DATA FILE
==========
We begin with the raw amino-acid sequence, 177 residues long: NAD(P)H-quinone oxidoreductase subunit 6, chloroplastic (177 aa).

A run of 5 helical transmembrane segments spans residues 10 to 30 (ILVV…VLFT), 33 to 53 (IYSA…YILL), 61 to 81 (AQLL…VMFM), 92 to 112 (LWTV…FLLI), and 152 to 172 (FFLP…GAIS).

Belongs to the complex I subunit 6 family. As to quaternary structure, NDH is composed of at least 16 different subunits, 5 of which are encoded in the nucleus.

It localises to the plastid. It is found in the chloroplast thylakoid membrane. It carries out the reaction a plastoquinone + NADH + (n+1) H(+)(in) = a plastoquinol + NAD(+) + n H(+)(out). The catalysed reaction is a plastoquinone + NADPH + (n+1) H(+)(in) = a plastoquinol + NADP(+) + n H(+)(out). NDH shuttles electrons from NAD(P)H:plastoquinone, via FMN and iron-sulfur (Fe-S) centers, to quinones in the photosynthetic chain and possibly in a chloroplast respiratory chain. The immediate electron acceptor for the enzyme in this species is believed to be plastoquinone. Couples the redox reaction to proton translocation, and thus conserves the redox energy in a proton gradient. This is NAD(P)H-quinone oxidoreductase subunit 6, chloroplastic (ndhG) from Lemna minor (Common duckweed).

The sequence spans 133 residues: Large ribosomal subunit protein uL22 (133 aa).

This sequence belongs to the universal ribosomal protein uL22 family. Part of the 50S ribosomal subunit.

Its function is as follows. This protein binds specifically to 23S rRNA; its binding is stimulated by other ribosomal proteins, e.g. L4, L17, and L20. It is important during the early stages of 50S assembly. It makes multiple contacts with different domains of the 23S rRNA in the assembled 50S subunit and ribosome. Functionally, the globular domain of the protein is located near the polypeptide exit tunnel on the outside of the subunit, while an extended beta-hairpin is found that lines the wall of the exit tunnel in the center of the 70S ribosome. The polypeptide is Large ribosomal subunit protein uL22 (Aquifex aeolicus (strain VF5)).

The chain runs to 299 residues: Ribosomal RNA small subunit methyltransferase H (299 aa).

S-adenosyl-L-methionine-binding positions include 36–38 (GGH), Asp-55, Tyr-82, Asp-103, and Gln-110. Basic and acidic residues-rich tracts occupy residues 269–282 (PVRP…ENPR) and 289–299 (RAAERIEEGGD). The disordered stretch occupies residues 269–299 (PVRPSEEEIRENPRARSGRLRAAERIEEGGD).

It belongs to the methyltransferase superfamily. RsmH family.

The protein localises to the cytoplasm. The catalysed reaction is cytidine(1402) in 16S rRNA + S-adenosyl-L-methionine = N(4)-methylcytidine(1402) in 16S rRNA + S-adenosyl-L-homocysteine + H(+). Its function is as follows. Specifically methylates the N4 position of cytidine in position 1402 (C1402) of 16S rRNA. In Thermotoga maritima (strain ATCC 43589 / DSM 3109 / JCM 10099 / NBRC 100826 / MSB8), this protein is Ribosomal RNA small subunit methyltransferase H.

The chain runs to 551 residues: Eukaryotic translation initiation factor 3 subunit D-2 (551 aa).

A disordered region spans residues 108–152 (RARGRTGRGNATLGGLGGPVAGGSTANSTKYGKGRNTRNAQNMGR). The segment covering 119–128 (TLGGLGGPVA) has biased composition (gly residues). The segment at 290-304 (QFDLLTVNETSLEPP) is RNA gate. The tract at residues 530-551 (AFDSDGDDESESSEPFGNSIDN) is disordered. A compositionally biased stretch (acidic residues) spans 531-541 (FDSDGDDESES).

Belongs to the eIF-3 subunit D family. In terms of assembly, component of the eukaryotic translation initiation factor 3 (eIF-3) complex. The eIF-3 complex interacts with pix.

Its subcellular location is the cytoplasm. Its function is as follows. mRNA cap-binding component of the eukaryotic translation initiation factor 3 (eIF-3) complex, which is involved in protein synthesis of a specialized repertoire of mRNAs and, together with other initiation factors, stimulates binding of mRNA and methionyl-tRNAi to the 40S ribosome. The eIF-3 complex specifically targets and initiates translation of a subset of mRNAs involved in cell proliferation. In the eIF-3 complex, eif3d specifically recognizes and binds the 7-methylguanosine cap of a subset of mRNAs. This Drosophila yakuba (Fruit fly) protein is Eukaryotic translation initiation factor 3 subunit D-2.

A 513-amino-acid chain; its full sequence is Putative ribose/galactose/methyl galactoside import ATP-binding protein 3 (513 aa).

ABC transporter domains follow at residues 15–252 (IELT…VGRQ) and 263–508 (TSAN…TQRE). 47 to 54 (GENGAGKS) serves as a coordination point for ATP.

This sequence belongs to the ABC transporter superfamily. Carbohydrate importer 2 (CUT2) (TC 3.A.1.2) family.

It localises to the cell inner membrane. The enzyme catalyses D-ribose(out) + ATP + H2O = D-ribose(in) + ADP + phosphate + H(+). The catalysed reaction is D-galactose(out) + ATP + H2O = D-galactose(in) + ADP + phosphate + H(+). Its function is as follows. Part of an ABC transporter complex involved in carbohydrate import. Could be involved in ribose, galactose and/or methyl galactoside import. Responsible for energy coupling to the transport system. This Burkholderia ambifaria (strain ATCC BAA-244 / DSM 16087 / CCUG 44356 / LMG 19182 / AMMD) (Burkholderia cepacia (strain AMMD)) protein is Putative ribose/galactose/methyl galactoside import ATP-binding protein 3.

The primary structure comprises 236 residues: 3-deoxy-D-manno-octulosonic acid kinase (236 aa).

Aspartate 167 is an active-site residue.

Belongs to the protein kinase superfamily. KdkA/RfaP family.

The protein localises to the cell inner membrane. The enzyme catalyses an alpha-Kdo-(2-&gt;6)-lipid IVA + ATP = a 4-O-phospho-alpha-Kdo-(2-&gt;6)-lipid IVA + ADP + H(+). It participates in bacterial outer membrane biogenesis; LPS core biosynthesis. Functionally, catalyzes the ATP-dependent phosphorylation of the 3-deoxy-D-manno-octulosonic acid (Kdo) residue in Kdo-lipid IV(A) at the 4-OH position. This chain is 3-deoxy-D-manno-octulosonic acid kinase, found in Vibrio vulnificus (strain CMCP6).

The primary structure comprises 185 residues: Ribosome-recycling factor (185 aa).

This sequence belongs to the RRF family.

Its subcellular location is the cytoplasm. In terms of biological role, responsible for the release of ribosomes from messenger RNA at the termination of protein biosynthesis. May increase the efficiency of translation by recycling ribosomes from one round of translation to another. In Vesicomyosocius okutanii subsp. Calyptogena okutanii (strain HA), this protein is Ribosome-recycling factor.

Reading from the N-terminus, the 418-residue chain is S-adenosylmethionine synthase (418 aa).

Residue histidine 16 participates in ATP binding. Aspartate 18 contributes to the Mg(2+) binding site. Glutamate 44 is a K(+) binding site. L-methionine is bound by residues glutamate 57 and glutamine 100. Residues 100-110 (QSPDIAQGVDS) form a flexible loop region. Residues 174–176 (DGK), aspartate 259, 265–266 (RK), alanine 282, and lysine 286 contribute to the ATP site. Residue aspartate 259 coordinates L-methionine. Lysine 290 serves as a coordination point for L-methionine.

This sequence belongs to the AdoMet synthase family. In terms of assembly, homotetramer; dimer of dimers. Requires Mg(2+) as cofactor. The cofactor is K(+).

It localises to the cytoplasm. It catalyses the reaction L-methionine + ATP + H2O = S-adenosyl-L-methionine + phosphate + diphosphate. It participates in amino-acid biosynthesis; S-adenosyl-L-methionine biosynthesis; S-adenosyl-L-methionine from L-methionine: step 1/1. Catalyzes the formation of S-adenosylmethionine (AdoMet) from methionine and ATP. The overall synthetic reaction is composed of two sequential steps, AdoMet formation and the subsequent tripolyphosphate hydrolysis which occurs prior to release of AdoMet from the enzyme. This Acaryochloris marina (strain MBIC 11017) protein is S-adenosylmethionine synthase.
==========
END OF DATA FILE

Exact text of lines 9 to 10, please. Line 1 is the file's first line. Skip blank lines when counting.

S-adenosyl-L-methionine-binding positions include 36–38 (GGH), Asp-55, Tyr-82, Asp-103, and Gln-110. Basic and acidic residues-rich tracts occupy residues 269–282 (PVRP…ENPR) and 289–299 (RAAERIEEGGD). The disordered stretch occupies residues 269–299 (PVRPSEEEIRENPRARSGRLRAAERIEEGGD).

It belongs to the methyltransferase superfamily. RsmH family.